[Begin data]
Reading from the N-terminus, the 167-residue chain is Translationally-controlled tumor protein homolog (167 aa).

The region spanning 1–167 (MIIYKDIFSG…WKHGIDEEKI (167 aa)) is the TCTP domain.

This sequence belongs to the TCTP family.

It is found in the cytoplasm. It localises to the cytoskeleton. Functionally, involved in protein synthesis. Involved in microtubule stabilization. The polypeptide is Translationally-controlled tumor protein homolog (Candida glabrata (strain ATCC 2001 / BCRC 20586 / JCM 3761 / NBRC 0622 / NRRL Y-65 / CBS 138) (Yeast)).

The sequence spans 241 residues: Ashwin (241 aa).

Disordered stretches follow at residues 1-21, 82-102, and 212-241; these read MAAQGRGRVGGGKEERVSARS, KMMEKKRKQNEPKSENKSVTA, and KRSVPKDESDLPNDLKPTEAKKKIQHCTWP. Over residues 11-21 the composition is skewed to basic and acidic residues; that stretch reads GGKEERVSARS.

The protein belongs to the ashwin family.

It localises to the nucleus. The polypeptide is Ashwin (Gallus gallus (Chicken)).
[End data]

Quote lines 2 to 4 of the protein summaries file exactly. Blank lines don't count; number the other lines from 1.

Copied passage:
The region spanning 1–167 (MIIYKDIFSG…WKHGIDEEKI (167 aa)) is the TCTP domain.

This sequence belongs to the TCTP family.

It is found in the cytoplasm. It localises to the cytoskeleton. Functionally, involved in protein synthesis. Involved in microtubule stabilization. The polypeptide is Translationally-controlled tumor protein homolog (Candida glabrata (strain ATCC 2001 / BCRC 20586 / JCM 3761 / NBRC 0622 / NRRL Y-65 / CBS 138) (Yeast)).